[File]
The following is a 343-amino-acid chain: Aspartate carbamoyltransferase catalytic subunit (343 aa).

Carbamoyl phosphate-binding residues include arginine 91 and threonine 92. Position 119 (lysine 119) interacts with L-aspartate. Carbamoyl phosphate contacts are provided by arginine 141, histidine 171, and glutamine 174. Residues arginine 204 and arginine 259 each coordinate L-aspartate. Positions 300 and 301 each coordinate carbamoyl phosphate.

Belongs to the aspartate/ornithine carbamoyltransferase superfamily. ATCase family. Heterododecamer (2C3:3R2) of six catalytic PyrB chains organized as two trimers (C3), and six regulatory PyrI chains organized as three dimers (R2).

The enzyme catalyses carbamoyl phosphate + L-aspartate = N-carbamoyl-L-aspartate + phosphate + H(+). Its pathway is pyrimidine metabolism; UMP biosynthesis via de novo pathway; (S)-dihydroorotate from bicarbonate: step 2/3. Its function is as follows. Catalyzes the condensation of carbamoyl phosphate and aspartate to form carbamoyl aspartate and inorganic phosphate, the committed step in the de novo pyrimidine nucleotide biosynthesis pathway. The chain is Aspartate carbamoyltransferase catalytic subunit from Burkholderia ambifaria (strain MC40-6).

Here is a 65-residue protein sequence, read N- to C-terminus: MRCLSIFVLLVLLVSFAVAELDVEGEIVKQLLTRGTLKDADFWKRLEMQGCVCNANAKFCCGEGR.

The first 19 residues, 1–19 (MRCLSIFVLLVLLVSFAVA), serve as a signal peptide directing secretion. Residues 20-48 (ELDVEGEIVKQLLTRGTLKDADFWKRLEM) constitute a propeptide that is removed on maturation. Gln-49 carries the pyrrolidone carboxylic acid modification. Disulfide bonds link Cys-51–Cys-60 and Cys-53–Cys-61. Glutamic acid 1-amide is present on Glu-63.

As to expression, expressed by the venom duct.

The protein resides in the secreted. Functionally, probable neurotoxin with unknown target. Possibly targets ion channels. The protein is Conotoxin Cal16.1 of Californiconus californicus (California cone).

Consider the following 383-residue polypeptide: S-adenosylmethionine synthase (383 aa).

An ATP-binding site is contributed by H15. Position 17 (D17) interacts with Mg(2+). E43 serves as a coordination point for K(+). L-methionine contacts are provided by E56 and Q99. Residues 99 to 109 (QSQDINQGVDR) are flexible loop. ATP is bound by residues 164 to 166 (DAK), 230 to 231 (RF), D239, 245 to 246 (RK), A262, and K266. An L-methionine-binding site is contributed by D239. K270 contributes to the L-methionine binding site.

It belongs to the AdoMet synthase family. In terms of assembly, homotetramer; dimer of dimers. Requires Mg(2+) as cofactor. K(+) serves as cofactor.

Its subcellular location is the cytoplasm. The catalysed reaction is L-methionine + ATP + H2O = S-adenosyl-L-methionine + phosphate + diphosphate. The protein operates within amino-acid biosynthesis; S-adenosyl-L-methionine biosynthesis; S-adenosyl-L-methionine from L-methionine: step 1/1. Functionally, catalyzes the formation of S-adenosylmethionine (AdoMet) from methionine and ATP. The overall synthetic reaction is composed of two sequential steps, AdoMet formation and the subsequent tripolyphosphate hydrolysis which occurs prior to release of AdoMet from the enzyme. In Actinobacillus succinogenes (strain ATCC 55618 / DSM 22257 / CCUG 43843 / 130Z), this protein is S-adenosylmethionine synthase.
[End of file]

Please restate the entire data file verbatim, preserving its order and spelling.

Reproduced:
The following is a 343-amino-acid chain: Aspartate carbamoyltransferase catalytic subunit (343 aa).

Carbamoyl phosphate-binding residues include arginine 91 and threonine 92. Position 119 (lysine 119) interacts with L-aspartate. Carbamoyl phosphate contacts are provided by arginine 141, histidine 171, and glutamine 174. Residues arginine 204 and arginine 259 each coordinate L-aspartate. Positions 300 and 301 each coordinate carbamoyl phosphate.

Belongs to the aspartate/ornithine carbamoyltransferase superfamily. ATCase family. Heterododecamer (2C3:3R2) of six catalytic PyrB chains organized as two trimers (C3), and six regulatory PyrI chains organized as three dimers (R2).

The enzyme catalyses carbamoyl phosphate + L-aspartate = N-carbamoyl-L-aspartate + phosphate + H(+). Its pathway is pyrimidine metabolism; UMP biosynthesis via de novo pathway; (S)-dihydroorotate from bicarbonate: step 2/3. Its function is as follows. Catalyzes the condensation of carbamoyl phosphate and aspartate to form carbamoyl aspartate and inorganic phosphate, the committed step in the de novo pyrimidine nucleotide biosynthesis pathway. The chain is Aspartate carbamoyltransferase catalytic subunit from Burkholderia ambifaria (strain MC40-6).

Here is a 65-residue protein sequence, read N- to C-terminus: MRCLSIFVLLVLLVSFAVAELDVEGEIVKQLLTRGTLKDADFWKRLEMQGCVCNANAKFCCGEGR.

The first 19 residues, 1–19 (MRCLSIFVLLVLLVSFAVA), serve as a signal peptide directing secretion. Residues 20-48 (ELDVEGEIVKQLLTRGTLKDADFWKRLEM) constitute a propeptide that is removed on maturation. Gln-49 carries the pyrrolidone carboxylic acid modification. Disulfide bonds link Cys-51–Cys-60 and Cys-53–Cys-61. Glutamic acid 1-amide is present on Glu-63.

As to expression, expressed by the venom duct.

The protein resides in the secreted. Functionally, probable neurotoxin with unknown target. Possibly targets ion channels. The protein is Conotoxin Cal16.1 of Californiconus californicus (California cone).

Consider the following 383-residue polypeptide: S-adenosylmethionine synthase (383 aa).

An ATP-binding site is contributed by H15. Position 17 (D17) interacts with Mg(2+). E43 serves as a coordination point for K(+). L-methionine contacts are provided by E56 and Q99. Residues 99 to 109 (QSQDINQGVDR) are flexible loop. ATP is bound by residues 164 to 166 (DAK), 230 to 231 (RF), D239, 245 to 246 (RK), A262, and K266. An L-methionine-binding site is contributed by D239. K270 contributes to the L-methionine binding site.

It belongs to the AdoMet synthase family. In terms of assembly, homotetramer; dimer of dimers. Requires Mg(2+) as cofactor. K(+) serves as cofactor.

Its subcellular location is the cytoplasm. The catalysed reaction is L-methionine + ATP + H2O = S-adenosyl-L-methionine + phosphate + diphosphate. The protein operates within amino-acid biosynthesis; S-adenosyl-L-methionine biosynthesis; S-adenosyl-L-methionine from L-methionine: step 1/1. Functionally, catalyzes the formation of S-adenosylmethionine (AdoMet) from methionine and ATP. The overall synthetic reaction is composed of two sequential steps, AdoMet formation and the subsequent tripolyphosphate hydrolysis which occurs prior to release of AdoMet from the enzyme. In Actinobacillus succinogenes (strain ATCC 55618 / DSM 22257 / CCUG 43843 / 130Z), this protein is S-adenosylmethionine synthase.